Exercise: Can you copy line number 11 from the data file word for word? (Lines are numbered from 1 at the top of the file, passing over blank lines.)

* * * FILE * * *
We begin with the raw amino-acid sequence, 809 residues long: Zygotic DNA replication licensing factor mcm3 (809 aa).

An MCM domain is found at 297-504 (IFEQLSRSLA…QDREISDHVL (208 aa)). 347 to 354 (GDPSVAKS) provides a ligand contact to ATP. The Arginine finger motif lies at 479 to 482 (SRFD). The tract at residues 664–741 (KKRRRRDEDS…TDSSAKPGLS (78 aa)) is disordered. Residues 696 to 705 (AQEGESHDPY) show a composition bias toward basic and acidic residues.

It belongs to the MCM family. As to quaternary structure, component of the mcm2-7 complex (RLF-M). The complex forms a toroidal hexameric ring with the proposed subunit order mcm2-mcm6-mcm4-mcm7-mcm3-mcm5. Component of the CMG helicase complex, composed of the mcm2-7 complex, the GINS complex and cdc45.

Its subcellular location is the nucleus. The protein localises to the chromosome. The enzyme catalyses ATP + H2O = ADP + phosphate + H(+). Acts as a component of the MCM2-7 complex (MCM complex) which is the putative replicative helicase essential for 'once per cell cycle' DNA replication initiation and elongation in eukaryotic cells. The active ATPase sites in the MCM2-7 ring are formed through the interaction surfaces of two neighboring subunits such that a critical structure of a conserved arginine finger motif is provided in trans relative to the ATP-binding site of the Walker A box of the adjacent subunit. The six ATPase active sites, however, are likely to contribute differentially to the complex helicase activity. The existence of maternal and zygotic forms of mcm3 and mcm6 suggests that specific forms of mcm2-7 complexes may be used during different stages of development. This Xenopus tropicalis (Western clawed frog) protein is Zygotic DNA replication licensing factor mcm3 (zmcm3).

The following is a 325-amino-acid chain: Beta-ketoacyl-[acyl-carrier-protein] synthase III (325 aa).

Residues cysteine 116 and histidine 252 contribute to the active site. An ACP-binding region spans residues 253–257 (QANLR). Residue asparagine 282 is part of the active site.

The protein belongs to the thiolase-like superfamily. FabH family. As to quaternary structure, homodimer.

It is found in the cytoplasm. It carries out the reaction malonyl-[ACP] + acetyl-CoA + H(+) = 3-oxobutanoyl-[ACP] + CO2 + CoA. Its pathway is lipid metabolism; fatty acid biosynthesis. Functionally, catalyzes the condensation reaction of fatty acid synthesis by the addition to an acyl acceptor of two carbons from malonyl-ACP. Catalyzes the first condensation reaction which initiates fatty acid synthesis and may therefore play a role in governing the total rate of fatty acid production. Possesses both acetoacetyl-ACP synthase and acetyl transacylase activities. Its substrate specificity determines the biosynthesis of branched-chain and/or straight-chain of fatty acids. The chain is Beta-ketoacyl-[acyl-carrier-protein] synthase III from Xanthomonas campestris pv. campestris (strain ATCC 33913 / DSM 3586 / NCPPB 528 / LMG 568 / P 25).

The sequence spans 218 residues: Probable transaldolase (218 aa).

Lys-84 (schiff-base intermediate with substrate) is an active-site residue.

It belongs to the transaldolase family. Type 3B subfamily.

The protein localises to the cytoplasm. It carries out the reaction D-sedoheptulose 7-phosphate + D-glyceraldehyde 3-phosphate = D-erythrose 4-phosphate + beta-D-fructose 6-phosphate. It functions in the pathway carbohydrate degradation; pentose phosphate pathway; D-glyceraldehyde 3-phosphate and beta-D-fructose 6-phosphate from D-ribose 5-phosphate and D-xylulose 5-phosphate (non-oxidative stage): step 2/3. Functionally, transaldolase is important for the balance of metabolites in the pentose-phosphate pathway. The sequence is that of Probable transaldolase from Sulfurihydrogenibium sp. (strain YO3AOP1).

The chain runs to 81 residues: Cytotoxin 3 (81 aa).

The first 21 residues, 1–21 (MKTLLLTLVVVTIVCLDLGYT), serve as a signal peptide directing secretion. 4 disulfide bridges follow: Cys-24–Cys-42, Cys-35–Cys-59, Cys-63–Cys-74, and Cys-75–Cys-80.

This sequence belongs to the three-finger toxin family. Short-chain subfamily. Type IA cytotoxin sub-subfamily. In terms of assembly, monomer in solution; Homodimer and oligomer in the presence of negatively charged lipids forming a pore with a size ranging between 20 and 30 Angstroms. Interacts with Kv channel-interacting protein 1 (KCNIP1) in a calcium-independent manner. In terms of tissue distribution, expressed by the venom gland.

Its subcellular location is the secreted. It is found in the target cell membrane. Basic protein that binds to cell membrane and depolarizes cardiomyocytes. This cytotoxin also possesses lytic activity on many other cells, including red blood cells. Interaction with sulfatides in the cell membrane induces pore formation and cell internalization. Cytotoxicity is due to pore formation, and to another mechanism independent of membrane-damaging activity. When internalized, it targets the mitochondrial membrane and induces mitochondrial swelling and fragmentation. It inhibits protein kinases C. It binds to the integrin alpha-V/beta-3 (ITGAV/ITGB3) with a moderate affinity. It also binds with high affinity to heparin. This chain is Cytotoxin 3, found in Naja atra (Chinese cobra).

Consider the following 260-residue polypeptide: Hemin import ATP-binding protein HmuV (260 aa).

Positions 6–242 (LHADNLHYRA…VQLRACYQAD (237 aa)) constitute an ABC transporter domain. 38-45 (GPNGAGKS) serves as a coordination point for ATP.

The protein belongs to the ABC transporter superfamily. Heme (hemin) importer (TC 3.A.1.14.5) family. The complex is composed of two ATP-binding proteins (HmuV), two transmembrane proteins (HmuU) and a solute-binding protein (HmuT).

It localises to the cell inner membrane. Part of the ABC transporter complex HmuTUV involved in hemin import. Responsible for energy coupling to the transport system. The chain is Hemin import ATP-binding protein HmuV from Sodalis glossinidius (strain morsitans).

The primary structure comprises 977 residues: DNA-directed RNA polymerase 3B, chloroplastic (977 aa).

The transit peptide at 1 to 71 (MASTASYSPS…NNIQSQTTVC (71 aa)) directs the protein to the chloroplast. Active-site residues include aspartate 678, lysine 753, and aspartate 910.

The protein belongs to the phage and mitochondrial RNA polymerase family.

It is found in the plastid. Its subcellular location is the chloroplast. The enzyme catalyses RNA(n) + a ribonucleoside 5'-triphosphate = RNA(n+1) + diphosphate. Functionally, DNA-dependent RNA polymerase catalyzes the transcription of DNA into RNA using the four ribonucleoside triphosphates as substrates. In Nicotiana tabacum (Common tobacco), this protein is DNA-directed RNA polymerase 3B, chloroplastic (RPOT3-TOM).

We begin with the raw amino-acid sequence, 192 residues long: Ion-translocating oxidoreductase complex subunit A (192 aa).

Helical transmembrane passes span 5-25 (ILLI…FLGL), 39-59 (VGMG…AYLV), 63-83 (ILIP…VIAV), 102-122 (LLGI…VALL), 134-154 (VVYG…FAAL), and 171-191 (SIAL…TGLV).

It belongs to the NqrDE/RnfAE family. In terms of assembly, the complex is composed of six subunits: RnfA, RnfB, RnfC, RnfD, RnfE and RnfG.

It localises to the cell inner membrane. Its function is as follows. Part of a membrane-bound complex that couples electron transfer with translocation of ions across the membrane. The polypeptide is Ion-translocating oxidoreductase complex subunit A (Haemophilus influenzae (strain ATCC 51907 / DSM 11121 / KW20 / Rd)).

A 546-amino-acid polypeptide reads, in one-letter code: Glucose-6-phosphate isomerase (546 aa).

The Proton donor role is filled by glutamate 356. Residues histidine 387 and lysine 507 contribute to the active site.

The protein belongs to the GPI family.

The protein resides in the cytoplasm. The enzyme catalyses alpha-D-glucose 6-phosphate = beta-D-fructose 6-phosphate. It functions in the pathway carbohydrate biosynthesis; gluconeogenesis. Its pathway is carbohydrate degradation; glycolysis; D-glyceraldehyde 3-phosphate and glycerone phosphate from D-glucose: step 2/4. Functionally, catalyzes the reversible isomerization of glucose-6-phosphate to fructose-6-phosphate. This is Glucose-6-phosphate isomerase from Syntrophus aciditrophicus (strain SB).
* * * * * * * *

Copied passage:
It belongs to the transaldolase family. Type 3B subfamily.